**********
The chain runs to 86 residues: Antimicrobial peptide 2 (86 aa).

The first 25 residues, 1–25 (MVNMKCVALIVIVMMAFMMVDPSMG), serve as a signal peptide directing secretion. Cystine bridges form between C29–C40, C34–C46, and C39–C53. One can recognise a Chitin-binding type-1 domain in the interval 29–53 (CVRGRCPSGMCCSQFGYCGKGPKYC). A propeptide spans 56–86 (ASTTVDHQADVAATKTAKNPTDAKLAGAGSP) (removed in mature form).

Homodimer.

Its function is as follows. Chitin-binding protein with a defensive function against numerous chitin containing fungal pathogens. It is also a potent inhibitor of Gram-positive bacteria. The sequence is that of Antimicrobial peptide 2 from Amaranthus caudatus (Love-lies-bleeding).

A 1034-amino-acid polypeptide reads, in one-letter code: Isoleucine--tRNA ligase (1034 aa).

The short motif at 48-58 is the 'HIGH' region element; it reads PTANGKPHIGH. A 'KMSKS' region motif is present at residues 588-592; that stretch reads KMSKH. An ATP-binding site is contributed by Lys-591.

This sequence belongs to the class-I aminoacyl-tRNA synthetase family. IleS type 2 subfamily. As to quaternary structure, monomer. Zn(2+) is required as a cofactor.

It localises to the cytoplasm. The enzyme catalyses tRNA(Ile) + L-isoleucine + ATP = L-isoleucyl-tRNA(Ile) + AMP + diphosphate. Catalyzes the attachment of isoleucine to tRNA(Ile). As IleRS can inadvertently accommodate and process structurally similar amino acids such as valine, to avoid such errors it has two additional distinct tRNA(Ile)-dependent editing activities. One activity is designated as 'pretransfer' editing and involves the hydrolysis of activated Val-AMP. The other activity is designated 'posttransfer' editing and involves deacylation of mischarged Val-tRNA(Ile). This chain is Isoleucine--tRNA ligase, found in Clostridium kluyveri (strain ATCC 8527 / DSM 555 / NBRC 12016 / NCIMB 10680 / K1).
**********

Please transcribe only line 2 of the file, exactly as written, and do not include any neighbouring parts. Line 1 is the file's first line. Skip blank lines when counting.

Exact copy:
The first 25 residues, 1–25 (MVNMKCVALIVIVMMAFMMVDPSMG), serve as a signal peptide directing secretion. Cystine bridges form between C29–C40, C34–C46, and C39–C53. One can recognise a Chitin-binding type-1 domain in the interval 29–53 (CVRGRCPSGMCCSQFGYCGKGPKYC). A propeptide spans 56–86 (ASTTVDHQADVAATKTAKNPTDAKLAGAGSP) (removed in mature form).